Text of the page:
Thompson River and Chilcotin steelhead populations are teetering on the brink of extinction, according to the BC Wildlife Federation (BCWF), while the Department of Fisheries and Oceans continues to supress research that the BCWF believes would confirm that seals and bycatch are a big part of the problem.
The BCWF has been hounding DFO since 2019 to release peer reviewed research upon which a special assessment by the Canadian Science Advisory Secretariat (CSAS) in 2018 was based.
That assessment, Recovery potential assessment for Chilcotin and Thompson River Steelhead trout, is publicly available.
The peer-reviewed research upon which it based is not, according to the BCWF.
The emergency assessment was triggered by a Committee on the Status of Endangered Wildlife in Canada (COSEWIC) call to list the Interior Fraser steelhead as endangered.
The publicly released document confirms the two steelhead populations are in serious trouble, raising the question of why they haven’t been listed as endangered yet under the Species At Risk Act (SARA).
But such a listing could have serious political implications for DFO, because it might mean having to resort to even more commercial fishing closures to reduce bycatch, and seal population management.
The special assessment estimated steelhead returns for the fall of 2017 and spring of 2018 were just 150 for Thompson steelhead, and 77 Chilcotin. That’s a 79% and 81% decline over 15 and 18 years, respectively.
The provincial Ministry of Forests, Land, Natural Resource Operations and Rural Development has estimated Thompson River steelhead returns have fallen from 3,510 in 1985 to about 104 in recent years.
The BCWF filed an Access to Information request in 2019 to have the full peer reviewed research conducted by the CSAS released. When it was refused, the BCWF appealed, and an investigator assigned by the Office of the Information Commissioner of Canada ordered DFO to release the research.
DFO responded by “repeatedly sending the wrong documents,” according to the BCWF.
When BCWF filed a second Access to Information request, an investigator with the Information Commissioner told the BCWF they would have to go to court.
“We were told by the investigator that we would need to go to federal court or wait another 512 business days,” said BCWF executive director Jesse Zeman.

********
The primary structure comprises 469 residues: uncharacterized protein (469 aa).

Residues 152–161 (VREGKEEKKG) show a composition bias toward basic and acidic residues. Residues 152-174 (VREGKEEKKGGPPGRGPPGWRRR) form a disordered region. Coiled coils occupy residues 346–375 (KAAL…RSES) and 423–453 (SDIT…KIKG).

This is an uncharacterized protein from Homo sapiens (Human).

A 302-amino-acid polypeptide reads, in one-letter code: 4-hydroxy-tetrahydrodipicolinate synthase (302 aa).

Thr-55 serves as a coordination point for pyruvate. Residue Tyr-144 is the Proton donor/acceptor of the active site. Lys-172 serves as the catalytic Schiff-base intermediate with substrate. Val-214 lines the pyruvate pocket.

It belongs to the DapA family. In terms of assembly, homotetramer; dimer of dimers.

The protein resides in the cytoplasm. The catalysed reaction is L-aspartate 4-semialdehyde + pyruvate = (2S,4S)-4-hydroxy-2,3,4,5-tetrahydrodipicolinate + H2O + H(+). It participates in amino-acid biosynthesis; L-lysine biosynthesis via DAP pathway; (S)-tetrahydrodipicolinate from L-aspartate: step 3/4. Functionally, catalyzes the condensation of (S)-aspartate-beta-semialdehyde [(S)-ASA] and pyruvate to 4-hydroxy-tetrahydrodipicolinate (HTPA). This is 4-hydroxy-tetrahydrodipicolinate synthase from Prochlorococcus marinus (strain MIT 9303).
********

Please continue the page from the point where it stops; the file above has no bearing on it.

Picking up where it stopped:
“To my knowledge this is the only RPA (recovery potential assessment) that has never been released to the public, ever,” Zeman told BIV News.
“The federal government has a poor record of protecting fish deemed to be endangered, especially where it could interfere with commercial fisheries, but this is DFO engaging in a coverup to protect the status quo.”
Zeman said the BCWF believes the research that DFO refuses to release would confirm that Thompson River and Chilcotin steelhead are in such dire straits that they should be listed under the Species At Risk Act (SARA).
“We are only seeing DFO’s version of the science,” Zeman said. “We are not seeing the peer-reviewed version of the science.”
A SARA listing would have consequences for the commercial salmon fishery. There is no directed commercial fishery for steelhead, but steelhead can be caught and killed unintentionally as bycatch.
Commercial fishermen in B.C. have, in the past, been shut out of commercial fishing opportunities, even in years of relative abundance of Fraser River sockeye, due to conservation concerns related to other species that may mingle with sockeye and be caught and killed incidentally.
A SARA listing for steelhead could result in commercial fishermen being told they can’t fish, even when Fraser River sockeye are returning in abundance – something that happens only once every four years now.
This is one of those years where Fraser River Salmon could return in relatively high numbers, due to the large Adams River sockeye population. The Pacific Salmon Commission's pre-season forecast for this year's Fraser River sockeye return is about 9 million.
As for sport fishing, Thompson River and Chilcotin steelhead are already off limits, as there are seasonal closures.
Zeman also thinks the research that is being kept from the public eye would oblige DFO to do something about the seal population, which a number of studies suggest have been exploding and are responsible for some fairly significant mortalities of salmon and steelhead.
“The science right now is leading us to say that pinnipeds are having a disproportionate impact on anadromous fish,” Zeman told BIV News. “So if the evidence is leading us there, then DFO should be paying for more science to understand that. Instead they’re not.
“I think DFO should be investing in science related to pinnipeds and I think there should be a management plan.”
Steelhead are ocean-going trout that spend their early years in freshwater before migrating to sea, and are therefore classed as anadromous, like salmon.
BIV News has asked DFO for a response to the BCWF's claim that steelhead research is being suppressed.